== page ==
Today you’ll be playing a common tournament spot where you reraise from the Big Blind against a tough Button that has a fairly wide opening range. When facing a player with a high steal frequency, you should combat this by widening both your calling range and reraising range from the Big Blind.
Since this is a tough player, we should not fire a continuation bet 100% of the time on the flop. On boards that favor the caller’s range such as connected, coordinated, middle cards flops, we should check with a large portion of our range. This is also true of many flops with two broadway cards, as these boards connect well with the caller’s range in this low Stack to Pot Ratio (SPR) spot. When we do c-bet, we should generally use a small sizing of around ¼ pot.
On the turn after your c-bet gets called, you should generally fire a second bullet on cards that improve your equity in the hand or improve your range’s equity. You also want to make sure that you are pursuing value with your big hands such as overpairs. Do not give cheap or free cards in a pot that is now very large when you have a strong but vulnerable one-pair hand.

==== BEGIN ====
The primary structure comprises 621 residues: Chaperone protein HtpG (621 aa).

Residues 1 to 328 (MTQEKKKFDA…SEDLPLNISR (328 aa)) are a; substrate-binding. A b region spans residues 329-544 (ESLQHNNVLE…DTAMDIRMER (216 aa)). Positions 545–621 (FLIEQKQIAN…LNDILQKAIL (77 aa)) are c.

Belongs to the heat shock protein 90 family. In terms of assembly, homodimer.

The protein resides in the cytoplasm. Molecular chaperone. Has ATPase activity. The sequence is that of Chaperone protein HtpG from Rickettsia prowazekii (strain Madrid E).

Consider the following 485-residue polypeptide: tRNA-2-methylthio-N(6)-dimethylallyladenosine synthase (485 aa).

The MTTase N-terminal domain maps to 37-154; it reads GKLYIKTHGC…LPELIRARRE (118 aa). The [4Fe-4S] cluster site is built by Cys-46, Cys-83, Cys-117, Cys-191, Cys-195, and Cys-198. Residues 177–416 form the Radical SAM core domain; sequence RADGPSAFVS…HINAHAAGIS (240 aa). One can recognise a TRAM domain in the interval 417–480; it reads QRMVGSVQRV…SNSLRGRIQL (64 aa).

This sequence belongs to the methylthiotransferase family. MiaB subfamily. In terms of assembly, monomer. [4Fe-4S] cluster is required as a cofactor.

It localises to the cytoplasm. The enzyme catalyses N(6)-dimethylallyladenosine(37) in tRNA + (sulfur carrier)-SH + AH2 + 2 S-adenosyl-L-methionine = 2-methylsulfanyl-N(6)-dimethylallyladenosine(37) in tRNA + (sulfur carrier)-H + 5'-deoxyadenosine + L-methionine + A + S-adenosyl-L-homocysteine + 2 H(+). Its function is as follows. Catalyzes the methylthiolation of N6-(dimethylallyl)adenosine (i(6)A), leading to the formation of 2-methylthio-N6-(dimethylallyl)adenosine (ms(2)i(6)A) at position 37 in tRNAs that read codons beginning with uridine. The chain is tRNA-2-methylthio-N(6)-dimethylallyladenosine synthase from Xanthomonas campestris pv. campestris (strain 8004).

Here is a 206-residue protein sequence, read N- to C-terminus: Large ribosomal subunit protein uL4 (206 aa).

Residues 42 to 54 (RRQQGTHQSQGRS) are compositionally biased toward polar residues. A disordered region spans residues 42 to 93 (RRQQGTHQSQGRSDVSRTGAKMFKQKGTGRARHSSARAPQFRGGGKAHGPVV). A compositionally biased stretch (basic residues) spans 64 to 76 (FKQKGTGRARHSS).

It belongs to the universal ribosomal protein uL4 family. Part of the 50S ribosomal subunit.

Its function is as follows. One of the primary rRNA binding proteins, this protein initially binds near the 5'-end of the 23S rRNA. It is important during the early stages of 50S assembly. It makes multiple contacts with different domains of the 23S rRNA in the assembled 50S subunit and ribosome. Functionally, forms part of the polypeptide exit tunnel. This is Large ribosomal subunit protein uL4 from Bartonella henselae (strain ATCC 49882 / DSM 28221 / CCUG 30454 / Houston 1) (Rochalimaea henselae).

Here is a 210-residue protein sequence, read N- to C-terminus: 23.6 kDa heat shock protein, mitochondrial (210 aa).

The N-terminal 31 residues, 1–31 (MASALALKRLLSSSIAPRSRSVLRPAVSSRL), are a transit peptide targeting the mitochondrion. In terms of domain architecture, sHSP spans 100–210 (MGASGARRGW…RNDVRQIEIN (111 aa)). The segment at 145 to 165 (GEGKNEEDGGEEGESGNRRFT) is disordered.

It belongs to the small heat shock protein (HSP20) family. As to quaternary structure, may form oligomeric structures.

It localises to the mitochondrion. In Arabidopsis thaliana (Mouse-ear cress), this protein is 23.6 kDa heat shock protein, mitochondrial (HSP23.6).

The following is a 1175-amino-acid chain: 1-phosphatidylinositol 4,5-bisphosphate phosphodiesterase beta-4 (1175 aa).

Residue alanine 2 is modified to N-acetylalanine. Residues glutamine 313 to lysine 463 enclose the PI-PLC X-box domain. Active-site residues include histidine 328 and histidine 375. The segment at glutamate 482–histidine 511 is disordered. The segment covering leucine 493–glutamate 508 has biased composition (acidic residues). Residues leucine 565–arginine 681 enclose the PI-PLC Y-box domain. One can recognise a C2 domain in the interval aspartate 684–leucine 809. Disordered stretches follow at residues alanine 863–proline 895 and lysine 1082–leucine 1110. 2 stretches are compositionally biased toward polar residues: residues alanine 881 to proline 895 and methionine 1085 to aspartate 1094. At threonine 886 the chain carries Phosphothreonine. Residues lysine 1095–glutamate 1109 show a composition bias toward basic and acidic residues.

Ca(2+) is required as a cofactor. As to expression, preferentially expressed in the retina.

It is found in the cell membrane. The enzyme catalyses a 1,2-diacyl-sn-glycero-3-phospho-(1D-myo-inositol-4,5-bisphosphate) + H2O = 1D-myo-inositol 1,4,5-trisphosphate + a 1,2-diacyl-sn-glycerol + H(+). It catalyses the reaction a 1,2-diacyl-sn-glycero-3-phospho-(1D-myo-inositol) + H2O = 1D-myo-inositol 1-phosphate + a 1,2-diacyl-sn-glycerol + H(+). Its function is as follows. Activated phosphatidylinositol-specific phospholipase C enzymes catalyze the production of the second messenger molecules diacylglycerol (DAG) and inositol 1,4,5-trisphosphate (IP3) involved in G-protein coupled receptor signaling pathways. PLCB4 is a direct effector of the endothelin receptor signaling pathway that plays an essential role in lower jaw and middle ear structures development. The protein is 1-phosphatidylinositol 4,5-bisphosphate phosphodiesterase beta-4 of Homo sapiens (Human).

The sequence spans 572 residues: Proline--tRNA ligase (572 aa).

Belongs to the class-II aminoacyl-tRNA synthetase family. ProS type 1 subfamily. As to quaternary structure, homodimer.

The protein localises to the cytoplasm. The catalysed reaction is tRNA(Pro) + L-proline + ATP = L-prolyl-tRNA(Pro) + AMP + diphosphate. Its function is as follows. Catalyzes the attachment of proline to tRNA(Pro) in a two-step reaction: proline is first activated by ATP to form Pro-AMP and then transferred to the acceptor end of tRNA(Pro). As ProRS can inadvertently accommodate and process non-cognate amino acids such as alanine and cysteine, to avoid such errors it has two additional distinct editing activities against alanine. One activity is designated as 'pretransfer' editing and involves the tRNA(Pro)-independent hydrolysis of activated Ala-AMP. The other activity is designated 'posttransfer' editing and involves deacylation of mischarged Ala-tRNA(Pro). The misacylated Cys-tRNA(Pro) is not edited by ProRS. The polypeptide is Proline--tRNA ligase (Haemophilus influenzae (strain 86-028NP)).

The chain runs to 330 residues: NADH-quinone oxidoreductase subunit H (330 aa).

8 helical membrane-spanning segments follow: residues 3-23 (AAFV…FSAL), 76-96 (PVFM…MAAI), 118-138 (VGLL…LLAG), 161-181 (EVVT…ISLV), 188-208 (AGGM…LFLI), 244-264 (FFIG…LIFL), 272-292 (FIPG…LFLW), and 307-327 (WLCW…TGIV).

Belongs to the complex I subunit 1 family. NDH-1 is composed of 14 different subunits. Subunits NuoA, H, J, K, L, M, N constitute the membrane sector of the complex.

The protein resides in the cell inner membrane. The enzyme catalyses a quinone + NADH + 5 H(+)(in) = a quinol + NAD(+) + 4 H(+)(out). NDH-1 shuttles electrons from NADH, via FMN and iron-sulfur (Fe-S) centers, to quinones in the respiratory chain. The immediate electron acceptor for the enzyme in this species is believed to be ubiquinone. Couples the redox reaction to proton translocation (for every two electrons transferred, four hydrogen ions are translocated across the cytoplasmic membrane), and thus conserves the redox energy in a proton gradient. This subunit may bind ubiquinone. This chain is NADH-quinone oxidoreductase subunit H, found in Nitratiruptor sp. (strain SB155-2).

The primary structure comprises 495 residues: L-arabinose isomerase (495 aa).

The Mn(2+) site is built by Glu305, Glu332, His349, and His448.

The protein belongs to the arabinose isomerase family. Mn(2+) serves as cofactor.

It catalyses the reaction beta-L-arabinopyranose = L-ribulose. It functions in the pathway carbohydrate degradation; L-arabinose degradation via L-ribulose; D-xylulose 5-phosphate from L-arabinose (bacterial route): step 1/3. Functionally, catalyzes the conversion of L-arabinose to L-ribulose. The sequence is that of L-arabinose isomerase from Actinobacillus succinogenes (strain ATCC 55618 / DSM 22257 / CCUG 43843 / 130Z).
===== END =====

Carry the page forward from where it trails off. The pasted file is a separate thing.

When you check-call on the flop, you should pay attention to whether the turn card improves your range or Villain’s range. If it improves your range, consider donk-leading out on the turn or check-raising all-in. Both are viable options to maximize your equity realization on these cards that benefit you.
Finally, when considering making a call on the river, always be aware of where your hand falls in your overall range. If you have one of the better possible hands you can end up with in that situation, consider calling or reraising. If your hand is fairly low down in your range in that spot, you can simply give it up and fold on the river.
As a reminder, the correct play may not always result in you winning the hand since we focus on long-term winning plays and not the results of any one hand.
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